Published by: Ingrid King. Last Updated on: February 2, 2023 by Crystal Uys
For most pets, eating is a joyful part of their daily routine. So when a pet doesn’t want to eat, it is a reason for concern for most pet owners. When loss of appetite is short-lived, it’s usually nothing to worry about. But when your pet stops eating for unknown reasons for longer than 24 hours, a visit to your veterinarian might be in order.
Julie Andrus of Holistic Pet Info takes a look at what loss of appetite can mean:
Moving to a new home or the addition of a new family member can cause stress on your pet and they may not feel like eating. This type of appetite loss is usually short-lived and can be remedied with coaxing and extra attention to your pet. When your dog or cat stops eating for unknown reasons, it is time to take a closer look.
A sudden loss of appetite or one that develops over time and continues for several days could indicate a variety of illnesses, including:
Digestive Disorders – Partial blockage of the digestive tract (foreign objects or possibly tumors) can make it difficult to swallow and can result in your pet’s unwillingness to eat. Parasites, ulcers or bacterial infections, even food allergies can cause inflammation of the gastrointestinal tract which make it uncomfortable to eat. Additional symptoms to watch for are increased salivation, diarrhea and vomiting.
Pancreatitis occurs when the pancreas secretes its corrosive digestive juices on itself and the surrounding internal organs and tissues rather than on the food in the intestine. The resulting inflammation causes pain and stress in the animal, eventually leading to a complete loss of appetite. Vomiting and listlessness often accompany your pet’s loss of appetite when the pancreas is affected.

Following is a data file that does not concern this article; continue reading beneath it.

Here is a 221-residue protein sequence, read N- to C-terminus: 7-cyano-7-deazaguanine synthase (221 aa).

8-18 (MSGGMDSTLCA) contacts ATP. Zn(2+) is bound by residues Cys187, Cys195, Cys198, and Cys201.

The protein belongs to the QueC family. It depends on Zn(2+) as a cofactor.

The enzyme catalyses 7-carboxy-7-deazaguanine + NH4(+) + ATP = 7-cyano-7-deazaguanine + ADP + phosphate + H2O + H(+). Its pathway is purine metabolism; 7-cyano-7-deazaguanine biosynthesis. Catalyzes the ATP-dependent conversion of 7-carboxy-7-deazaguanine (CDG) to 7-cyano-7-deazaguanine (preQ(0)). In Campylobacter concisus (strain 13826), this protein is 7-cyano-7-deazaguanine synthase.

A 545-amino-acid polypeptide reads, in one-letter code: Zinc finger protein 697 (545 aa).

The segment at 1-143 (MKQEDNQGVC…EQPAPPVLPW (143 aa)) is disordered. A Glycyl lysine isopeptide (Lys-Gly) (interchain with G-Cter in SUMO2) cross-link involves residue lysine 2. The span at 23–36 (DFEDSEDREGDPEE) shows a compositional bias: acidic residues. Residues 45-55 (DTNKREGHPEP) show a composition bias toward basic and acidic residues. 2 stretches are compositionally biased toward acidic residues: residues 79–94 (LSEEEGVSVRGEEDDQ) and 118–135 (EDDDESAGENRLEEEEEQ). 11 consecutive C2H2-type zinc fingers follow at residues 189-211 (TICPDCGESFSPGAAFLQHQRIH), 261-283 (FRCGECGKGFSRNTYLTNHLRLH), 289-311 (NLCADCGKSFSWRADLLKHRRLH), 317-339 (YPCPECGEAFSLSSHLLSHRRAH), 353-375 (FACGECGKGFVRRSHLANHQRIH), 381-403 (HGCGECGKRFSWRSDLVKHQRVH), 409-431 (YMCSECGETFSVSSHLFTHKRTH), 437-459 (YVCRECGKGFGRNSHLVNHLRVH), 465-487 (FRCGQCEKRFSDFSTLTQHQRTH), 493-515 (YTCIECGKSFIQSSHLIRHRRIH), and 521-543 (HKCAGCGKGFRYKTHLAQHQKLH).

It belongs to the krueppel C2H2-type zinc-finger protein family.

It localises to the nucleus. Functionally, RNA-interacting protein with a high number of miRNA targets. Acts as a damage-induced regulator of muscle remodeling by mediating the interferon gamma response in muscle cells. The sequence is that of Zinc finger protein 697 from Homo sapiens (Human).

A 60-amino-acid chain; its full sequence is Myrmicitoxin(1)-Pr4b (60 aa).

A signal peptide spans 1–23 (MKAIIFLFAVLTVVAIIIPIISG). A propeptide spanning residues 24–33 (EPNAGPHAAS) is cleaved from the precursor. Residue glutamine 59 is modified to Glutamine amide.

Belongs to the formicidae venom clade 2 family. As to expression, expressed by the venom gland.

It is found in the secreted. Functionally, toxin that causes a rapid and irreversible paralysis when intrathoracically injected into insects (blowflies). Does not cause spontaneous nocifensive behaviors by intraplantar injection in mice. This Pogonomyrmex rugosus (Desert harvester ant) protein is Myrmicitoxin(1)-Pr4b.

Kidney Disease – The kidney’s job is to remove waste products from the blood. When the kidneys begin to fail, toxins begin to build up in the blood stream and sometimes cause ulcers in the mouth and stomach. You may notice your pet has stopped eating (because of the ulcers) yet they are drinking and urinating more often because of the kidney disease. With kidney disease, vomiting and lethargy are often present.
Dental Disease – One obvious but often overlooked reason for loss of appetite is that your pet experiences mouth pain when eating. Abscesses, tooth decay and gum disease can sideline even the hungriest pets.
Your pet’s loss of appetite may mean something as simple as his dislike for a new brand of food or it may indicate a more serious medical condition. If other symptoms are present (difficulty breathing, vomiting, lethargy, drooling, excessive thirst), schedule an appointment with your veterinarian. A physical exam, x-rays, fecal tests and or blood work can diagnosis the problem and a treatment plan can be determined.
Remember that early intervention can mean a better prognosis for recovery and less discomfort for your beloved pet.
About the author
Ingrid King is an award-winning author, former veterinary hospital manager, and veterinary journalist who is passionate about cats.